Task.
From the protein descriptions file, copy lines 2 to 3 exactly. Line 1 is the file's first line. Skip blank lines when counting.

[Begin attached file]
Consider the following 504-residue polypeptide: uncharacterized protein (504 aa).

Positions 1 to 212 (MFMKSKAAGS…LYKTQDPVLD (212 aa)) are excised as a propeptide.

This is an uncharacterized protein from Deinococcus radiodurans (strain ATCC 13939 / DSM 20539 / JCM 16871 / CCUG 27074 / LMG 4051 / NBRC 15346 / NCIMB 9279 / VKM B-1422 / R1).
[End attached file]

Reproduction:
Positions 1 to 212 (MFMKSKAAGS…LYKTQDPVLD (212 aa)) are excised as a propeptide.

This is an uncharacterized protein from Deinococcus radiodurans (strain ATCC 13939 / DSM 20539 / JCM 16871 / CCUG 27074 / LMG 4051 / NBRC 15346 / NCIMB 9279 / VKM B-1422 / R1).